A quarter-million new residents are quietly burrowing into their winter homes along the Cape May Canal, though it's unclear yet how many of them will survive.

The Press of Atlantic City reports on a Rutgers University program through which 250,000 tiny hatchling horseshoe crabs were planted in the mud along the Cape May Canal. It's part of an effort by the university's Aquaculture Innovation Lab to increase the overall horseshoe crab population, writes Sarah Watson

The hatchlings, about half the size of a pinkie fingernail, were part of an ongoing experiment at Rutgers University's Aquaculture Innovation Center in Lower Township designed to better understand how to increase the crab population in the Delaware Bay.

The idea is simple: collect wild eggs and let those eggs hatch in the safety of a tank, away from predators or extreme weather. The goal also is to better understand the life cycle of an ecologically critical and commercially important species at the center of intense political debate.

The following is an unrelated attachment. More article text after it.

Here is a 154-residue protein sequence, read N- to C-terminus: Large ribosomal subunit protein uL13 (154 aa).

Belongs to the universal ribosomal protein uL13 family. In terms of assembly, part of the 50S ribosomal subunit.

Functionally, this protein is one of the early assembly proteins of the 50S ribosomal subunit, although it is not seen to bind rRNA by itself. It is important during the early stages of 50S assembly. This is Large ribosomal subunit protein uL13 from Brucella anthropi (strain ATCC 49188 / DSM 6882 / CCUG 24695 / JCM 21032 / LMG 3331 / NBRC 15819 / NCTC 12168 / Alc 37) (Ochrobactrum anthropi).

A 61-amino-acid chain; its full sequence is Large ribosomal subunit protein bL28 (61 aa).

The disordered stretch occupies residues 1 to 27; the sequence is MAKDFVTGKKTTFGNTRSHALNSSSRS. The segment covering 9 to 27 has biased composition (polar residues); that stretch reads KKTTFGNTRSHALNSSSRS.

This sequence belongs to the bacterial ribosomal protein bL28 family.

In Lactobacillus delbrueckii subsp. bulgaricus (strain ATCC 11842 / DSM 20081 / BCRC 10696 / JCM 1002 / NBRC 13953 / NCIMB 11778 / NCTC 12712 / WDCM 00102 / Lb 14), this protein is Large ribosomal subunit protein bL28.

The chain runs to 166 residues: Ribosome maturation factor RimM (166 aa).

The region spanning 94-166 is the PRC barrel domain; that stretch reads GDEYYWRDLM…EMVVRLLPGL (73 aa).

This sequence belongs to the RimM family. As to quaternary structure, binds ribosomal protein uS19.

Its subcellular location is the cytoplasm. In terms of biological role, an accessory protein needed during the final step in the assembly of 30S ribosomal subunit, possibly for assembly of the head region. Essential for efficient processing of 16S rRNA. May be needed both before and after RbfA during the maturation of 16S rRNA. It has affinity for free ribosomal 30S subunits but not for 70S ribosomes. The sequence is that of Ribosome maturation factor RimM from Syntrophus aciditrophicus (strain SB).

"What we're trying here with the release is to get them through that first three- to four-month period, when predation is extremely high and mortality is extremely high," said Michael De Luca, director of the Aquaculture Innovation Center.


It's hard to overestimate the value of those odd-looking creatures, as I wrote a few years back in the Inquirer

Aesthetically, they're not about to win any beauty pageants, with nine eyes, a helmet-shaped carapace, and that scary swordlike tail. But they're a vital part of the life of the red knot, an at-risk shorebird species that makes an annual migratory pit stop along the Delaware Bay to feast on horseshoe crab eggs.

They're important in medicine, as well, as their blood contains a clotting agent that provides a rapid, reliable test to detect infectious bacteria in drugs and some medical prosthetic devices.

- See more at: http://articles.philly.com/2011-05-30/news/29599145_1_horseshoe-crabs-species-pickup-truck#sthash.ybyosR7f.dpuf


According to the Press story, the team had students from the Cape May Technical School help them release some of the hatchlings, giving students a firsthand view of science at work in their community. Another way the Rutgers effort is planting seeds for the future.